Making a Blue Bottle
we continue our blue bottle project with the addition of a beautifully
mottled blue glaze of my own making. This particular glaze is formulated
for US ingredients, so if you substitute with other local ingredients,
you should do some firings on test tiles first.
The Brilliant Ink Blue Glaze
|SGP Ball Clay
How to Glaze
Bisque your slip cast bottles to about 010 (1652o F,
900o C). This will still leave them soft enough to sandpaper
out any unevenness that may surface if your mold was not perfect.
Pour some glaze into the bottle and pour out again, back into your
bucket. If you have made enough glaze (probably unlikely), you can
then dip the whole bottle with the opening facing down into the
glaze. Wipe the bottom with a sponge. Alternatively, pour glaze
over the bottle using a cup or other vessel, until it is covered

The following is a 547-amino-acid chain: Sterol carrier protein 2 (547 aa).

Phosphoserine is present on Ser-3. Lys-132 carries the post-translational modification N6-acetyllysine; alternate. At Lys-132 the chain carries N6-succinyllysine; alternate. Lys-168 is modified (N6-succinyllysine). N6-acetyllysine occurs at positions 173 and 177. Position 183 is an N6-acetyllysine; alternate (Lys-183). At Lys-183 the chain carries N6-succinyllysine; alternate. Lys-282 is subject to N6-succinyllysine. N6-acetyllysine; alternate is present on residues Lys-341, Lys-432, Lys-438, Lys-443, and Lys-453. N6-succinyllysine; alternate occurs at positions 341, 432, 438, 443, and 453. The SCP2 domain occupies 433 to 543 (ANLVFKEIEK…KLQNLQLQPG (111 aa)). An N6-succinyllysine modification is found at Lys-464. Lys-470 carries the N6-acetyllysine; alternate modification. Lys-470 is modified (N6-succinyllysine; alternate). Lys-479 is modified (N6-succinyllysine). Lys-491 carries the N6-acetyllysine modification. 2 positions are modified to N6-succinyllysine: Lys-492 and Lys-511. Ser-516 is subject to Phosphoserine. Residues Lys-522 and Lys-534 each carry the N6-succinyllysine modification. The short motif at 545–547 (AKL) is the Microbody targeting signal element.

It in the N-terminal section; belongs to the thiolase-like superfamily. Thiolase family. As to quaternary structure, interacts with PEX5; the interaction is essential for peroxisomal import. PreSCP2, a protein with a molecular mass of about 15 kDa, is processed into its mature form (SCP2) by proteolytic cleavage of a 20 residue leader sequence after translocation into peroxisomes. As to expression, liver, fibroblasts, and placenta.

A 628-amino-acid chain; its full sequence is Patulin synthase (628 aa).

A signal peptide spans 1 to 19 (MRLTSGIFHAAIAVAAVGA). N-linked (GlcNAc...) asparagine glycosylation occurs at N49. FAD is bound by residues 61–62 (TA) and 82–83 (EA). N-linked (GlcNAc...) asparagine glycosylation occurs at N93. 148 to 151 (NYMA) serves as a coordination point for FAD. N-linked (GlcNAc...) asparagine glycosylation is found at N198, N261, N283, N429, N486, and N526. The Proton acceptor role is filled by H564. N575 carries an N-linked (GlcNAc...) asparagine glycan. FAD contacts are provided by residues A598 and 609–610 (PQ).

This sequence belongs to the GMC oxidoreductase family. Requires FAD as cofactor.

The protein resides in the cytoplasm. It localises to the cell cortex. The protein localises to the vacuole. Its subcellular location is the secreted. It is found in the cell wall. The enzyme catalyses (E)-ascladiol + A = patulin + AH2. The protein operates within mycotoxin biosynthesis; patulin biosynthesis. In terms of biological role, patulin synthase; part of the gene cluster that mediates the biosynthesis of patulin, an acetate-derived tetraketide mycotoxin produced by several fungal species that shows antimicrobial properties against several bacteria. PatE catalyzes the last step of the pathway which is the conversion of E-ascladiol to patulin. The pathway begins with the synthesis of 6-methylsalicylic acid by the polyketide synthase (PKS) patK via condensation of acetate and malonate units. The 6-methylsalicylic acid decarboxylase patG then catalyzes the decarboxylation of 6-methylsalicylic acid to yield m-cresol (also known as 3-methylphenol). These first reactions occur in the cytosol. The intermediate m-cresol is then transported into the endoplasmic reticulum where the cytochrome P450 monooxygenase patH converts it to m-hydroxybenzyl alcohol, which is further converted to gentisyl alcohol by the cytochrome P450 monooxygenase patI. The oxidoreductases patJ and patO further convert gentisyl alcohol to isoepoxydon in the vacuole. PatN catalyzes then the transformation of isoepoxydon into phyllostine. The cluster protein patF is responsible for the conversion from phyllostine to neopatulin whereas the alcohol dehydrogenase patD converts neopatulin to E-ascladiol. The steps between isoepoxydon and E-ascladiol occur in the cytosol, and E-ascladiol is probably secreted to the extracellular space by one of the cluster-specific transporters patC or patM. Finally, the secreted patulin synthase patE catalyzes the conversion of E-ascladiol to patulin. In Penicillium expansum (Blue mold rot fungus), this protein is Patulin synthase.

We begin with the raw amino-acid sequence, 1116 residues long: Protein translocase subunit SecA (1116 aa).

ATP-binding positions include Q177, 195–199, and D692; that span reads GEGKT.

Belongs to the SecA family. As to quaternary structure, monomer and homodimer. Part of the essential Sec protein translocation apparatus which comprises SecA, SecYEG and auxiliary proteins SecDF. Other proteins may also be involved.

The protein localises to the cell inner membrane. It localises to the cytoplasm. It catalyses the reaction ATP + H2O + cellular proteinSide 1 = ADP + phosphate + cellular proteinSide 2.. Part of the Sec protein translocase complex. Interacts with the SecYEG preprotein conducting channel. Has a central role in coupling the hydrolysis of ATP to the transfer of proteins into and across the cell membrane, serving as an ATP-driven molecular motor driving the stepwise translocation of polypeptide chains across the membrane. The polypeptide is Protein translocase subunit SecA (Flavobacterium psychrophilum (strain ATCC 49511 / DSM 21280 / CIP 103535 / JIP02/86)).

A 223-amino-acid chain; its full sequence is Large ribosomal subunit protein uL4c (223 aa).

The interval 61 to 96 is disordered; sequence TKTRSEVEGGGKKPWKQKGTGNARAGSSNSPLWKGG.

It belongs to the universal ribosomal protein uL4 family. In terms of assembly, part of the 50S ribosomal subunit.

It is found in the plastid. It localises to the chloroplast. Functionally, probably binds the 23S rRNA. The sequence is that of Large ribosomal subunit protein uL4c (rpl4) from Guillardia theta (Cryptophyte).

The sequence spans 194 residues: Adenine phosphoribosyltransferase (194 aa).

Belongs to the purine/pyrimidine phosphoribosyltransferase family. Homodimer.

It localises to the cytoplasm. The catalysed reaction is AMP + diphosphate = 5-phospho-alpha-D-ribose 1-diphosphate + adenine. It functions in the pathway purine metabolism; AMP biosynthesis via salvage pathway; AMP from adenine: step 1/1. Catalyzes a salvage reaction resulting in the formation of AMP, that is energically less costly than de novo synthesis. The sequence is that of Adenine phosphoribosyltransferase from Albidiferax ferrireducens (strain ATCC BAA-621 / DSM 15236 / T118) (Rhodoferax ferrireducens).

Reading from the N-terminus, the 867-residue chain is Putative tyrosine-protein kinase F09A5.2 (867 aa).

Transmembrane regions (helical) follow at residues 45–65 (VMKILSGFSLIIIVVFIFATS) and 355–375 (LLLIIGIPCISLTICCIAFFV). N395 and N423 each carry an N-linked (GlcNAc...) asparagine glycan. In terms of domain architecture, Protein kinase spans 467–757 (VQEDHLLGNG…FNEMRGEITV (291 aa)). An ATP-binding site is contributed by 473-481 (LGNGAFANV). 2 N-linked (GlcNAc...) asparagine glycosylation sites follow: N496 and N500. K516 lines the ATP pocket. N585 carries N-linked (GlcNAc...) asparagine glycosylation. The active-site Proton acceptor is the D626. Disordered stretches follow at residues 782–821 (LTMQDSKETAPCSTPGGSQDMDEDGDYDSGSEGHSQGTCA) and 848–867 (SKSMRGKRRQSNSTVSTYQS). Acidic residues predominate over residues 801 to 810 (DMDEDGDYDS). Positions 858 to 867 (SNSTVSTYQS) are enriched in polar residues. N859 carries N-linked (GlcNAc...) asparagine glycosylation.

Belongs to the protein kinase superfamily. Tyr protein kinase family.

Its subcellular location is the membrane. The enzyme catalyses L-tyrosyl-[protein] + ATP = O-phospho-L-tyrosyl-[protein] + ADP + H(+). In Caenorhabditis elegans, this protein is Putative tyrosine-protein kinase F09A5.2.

in the way you want. Glaze to a medium thickness. If applied too
thinly, the glaze will become transparent. You may want to to wax
or shellac the bottom to make wiping off the excess easier. (The
bottle will stick to the kiln shelf if you don't...). Fire these
bottles in any kiln, in oxidation or reduction, to cone 4. Another
option could be to glaze the interior with a clear glaze, especially
if you were thinking of using these bottles for foods or liquids,
as leaching of cobalt cannot be discounted in this particular glaze,
although I believe it would be unlikely. Get a clear glaze on the
midfire glaze page (but be sure
to test for glaze fit first).
Copper Red Glaze Alternative
|Red Iron Oxide
Fire this glaze in a gas kiln in a strong reduction atmosphere
to cone 4 and cool in reduction to cone 1.
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